Patricia Anthony immigrated to the United States from Colombia 12 years ago.
Settling in Lake Worth, Florida, Anthony decided to homeschool her daughter after their school didn’t meet up with her expectations.
“You can tailor the education for your child according to what they need,” she said of home education.
Because English is not her first language, Anthony wanted to ensure her two high school daughters, Vanessa and Emily, received English instruction from a teacher specializing in the subject. Now, as it turns out, Vanessa, 17, wants to major in English.
Anthony enrolled her children in Home Education Enrichment Day, (HEED), a Christian university model program in South Florida that assists homeschool parents by providing classes once a week from instructors in varied fields. The instructors include high school teachers, engineers, scientists, lawyers and pastors.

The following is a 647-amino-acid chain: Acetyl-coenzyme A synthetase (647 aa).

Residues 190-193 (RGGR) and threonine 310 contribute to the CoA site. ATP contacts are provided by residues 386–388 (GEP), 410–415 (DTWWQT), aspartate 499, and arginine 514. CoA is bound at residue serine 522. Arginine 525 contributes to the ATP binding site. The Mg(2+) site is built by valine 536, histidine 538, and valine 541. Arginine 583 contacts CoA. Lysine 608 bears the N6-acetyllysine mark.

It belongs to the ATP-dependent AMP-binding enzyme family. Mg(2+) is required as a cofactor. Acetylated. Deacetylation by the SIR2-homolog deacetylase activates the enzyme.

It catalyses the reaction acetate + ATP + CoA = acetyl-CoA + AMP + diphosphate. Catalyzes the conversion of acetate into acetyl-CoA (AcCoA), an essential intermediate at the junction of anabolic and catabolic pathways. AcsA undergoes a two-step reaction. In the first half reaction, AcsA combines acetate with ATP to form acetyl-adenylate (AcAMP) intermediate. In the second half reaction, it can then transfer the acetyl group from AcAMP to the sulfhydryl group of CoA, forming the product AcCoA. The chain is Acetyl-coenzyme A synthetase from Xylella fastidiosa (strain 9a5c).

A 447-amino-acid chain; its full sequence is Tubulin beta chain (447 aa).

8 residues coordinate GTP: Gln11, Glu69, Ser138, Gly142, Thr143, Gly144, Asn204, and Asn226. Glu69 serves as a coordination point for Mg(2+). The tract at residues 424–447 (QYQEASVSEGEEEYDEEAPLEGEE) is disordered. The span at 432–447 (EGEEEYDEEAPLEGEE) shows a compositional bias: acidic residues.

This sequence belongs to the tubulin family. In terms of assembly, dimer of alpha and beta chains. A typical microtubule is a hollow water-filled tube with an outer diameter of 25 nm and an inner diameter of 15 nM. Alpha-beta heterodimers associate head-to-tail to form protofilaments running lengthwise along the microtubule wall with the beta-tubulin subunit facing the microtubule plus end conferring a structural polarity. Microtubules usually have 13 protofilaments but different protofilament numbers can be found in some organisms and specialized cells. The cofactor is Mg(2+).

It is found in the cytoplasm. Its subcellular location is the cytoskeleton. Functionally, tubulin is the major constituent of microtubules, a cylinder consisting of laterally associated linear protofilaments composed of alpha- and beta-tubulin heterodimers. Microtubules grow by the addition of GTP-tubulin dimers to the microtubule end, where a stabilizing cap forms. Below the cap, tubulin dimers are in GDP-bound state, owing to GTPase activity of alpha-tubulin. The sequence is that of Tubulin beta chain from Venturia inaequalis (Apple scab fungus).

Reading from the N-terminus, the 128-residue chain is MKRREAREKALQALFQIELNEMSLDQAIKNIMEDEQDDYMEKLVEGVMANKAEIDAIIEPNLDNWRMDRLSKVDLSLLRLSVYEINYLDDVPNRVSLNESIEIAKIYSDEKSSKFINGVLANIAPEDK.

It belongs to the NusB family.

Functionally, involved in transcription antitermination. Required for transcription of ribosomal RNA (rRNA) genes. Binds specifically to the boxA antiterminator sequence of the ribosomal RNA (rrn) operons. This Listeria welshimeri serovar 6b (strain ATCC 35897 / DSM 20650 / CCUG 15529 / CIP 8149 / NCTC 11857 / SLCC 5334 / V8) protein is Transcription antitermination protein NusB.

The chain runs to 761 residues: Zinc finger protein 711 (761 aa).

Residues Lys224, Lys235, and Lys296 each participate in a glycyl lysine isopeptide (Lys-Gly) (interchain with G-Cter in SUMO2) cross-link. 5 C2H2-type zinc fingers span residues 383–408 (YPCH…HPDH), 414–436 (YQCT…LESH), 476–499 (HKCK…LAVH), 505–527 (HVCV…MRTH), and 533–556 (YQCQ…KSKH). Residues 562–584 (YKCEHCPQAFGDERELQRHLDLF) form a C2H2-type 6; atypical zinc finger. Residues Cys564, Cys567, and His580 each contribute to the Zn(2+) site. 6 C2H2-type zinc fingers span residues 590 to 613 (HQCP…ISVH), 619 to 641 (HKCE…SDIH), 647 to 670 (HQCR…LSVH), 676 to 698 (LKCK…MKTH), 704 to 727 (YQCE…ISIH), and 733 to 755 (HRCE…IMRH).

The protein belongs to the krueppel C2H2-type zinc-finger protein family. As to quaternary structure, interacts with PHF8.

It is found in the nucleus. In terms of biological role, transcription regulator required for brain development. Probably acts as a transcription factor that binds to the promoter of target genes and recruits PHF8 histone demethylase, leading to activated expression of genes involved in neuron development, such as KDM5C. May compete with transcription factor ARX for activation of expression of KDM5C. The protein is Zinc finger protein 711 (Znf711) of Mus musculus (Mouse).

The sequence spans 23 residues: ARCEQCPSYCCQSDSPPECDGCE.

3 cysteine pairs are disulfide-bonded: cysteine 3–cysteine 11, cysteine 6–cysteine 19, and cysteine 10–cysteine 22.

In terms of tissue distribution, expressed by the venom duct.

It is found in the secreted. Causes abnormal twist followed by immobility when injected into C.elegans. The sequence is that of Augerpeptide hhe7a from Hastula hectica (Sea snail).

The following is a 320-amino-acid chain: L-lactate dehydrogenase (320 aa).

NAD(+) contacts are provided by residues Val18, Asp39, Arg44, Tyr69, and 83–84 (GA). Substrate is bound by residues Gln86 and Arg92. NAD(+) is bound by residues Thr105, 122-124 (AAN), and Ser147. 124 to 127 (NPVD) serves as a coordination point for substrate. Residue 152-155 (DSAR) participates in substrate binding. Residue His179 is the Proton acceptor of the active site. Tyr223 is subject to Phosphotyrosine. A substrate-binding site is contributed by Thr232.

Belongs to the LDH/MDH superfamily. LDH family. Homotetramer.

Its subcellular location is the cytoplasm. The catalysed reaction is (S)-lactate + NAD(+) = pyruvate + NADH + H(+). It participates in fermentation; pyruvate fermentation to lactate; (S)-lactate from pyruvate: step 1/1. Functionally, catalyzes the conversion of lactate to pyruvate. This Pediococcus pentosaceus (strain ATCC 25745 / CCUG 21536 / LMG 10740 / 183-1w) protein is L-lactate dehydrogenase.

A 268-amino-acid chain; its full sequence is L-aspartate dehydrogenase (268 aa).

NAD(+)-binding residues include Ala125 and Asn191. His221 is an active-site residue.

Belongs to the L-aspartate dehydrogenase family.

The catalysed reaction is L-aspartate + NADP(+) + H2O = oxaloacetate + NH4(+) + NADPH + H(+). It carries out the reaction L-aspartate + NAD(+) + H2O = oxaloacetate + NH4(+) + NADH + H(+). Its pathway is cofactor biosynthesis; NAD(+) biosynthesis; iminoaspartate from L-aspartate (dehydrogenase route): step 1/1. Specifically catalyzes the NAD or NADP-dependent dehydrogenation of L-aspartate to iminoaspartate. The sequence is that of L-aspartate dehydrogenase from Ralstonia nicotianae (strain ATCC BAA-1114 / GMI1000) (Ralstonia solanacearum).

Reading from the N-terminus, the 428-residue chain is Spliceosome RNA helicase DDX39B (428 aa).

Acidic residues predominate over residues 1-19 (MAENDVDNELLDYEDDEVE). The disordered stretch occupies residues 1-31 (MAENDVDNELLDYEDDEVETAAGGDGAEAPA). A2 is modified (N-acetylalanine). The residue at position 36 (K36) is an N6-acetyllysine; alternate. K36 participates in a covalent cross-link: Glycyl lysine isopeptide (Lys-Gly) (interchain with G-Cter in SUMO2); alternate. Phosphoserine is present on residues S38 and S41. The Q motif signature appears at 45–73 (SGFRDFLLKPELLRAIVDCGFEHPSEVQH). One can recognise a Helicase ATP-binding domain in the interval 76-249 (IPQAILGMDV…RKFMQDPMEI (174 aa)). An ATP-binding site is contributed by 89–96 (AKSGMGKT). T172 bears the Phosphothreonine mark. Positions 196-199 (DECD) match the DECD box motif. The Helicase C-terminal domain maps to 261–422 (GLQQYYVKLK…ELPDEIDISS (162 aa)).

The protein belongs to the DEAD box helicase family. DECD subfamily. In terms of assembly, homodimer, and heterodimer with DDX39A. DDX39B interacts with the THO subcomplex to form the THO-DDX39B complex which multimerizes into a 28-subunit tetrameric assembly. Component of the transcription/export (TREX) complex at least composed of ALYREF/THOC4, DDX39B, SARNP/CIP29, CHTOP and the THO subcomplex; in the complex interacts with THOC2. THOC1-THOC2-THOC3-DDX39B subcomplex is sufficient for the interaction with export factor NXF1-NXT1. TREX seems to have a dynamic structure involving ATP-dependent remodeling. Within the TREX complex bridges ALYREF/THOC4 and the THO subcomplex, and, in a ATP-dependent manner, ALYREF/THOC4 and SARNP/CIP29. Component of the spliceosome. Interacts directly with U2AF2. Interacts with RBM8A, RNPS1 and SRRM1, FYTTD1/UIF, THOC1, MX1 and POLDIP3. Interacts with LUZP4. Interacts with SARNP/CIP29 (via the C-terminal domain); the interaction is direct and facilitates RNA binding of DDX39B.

Anthony’s story is just one example of how homeschooling is growing and becoming more accessible to families in Florida because of a growing network of support and tools. No homeschool family is an island. In addition to programs that offer curriculum and instructors, there are support groups for parents and other services such as a guidance counselor and a coach offering an accredited physical education program.
The number of home education students in Florida grew by 2.7 percent last year, continuing a steady upward trend over the past decade, according to the latest annual report released by the state Department of Education. In the 2017-18 school year, 89,817 students participated in home education programs, an increase of 2,355 from the previous year. Over the past decade, enrollment has increased nearly by half, from 60,913, with increases in nine of the 10 years.